Django Unchained is my first Tarantino film, so I was pretty psyched to see it. People who like Tarantino seem to really like him, and I couldn’t take missing out on this powerful cultural force much longer. When I found out Tarantino was coming out with a new film this year, I watched the trailer and made a deal with myself that if I liked Django I would watch some more of Tarantino’s films and it looks like I’ll have to now.
Django Unchained is the story of a slave, Django (Jamie Foxx) who is freed by Dr. King Schultz (Christoph Waltz) because he knows what the Brittle Brothers look like. Schultz is a bounty hunter hunting down the Brittle Brothers and he needs Django’s help because he doesn’t know what they look like. So they team up, and it works out pretty well. They kill the Brittle Brothers within about the first half-hour. You can’t mess with success, so they become partners. They keep collecting bounties for a year, until they can get enough money to buy Django’s wife Broomhilda (Kerry Washington) her freedom as well.
The plot sounds pretty compact and concise, right? Yeah, but the film is two hours and forty-five minutes long. That is really the only significant complaint I had with it. It wasn’t that I was bored with it per se, I was completely involved the whole time. There were just several points where I thought the film could have ended and maybe should have ended, but didn’t. Without saying too much, it seemed like Tarantino was having tons of fun or something and didn’t want to go home. Like “let’s see how long we can drag this out for? We could end it here, but I don’t want to stop….” I was having fun too, so I guess I see where he’s coming from, but still. I’m not sure if it was the wisest choice in terms of packing a punch with the story aspect.
One of the main ideas in Django is revenge, and this is the theme I think Tarantino overdid a bit. The first example of this is with the Brittle Brothers. In what I can only suppose is true Tarantino fashion (I’ve heard a lot about his epic violence), Django wastes no time in viscously killing two of them. He shoots the first guy with a “I like the way you die, boy” and then whips the second one before shooting him multiple times. Tarantino gives an explanation of their crimes in flashback, so I for one felt pretty okay with this. Another great part about this scene is the ridiculous outfit that Django has on. I don’t think the message that outfit is sending is “black people choose ridiculous outfits,” but rather that appearances don’t matter. Sure, he’s a black guy with a crazy outfit, doesn’t stop him from killing those two guys.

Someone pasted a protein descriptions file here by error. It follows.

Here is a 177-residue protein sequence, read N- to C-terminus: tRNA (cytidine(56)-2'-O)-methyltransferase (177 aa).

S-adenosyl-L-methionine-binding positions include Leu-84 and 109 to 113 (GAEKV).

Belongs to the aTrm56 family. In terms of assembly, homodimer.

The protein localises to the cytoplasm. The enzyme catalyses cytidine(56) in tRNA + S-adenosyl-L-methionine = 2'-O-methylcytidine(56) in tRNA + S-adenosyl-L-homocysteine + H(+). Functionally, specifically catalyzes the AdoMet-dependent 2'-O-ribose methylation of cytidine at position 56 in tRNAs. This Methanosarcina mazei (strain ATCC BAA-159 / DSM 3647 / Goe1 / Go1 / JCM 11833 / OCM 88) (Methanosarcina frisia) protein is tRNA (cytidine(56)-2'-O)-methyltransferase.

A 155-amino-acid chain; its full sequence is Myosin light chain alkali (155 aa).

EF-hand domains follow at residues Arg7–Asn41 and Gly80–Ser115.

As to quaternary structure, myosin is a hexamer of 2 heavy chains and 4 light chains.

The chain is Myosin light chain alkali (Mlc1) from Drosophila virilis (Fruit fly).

Revenge was pretty fun in the first half of the film. Django and Schultz go around killing all these criminals, and they’re so good at it I couldn’t help but get on board. “Shooting bad guys, I’m cool with this!” But when they get into the rescuing Broomhilda part of the film, it was like they couldn’t stop themselves from seeking revenge at every opportunity. They just kept coming for more and more revenge, even after they had rescued Broomhilda. This had me thinking, “no, what are you doing? You rescued her now get out of there!” In the end they still rescued her (that’s kind of a spoiler but you can pretty much tell that’s gonna happen from the beginning of the film), but it took longer and we saw more blood. Maybe that’s what he was going for, but in my opinion Django would have seemed smarter if he had just quit while he was ahead.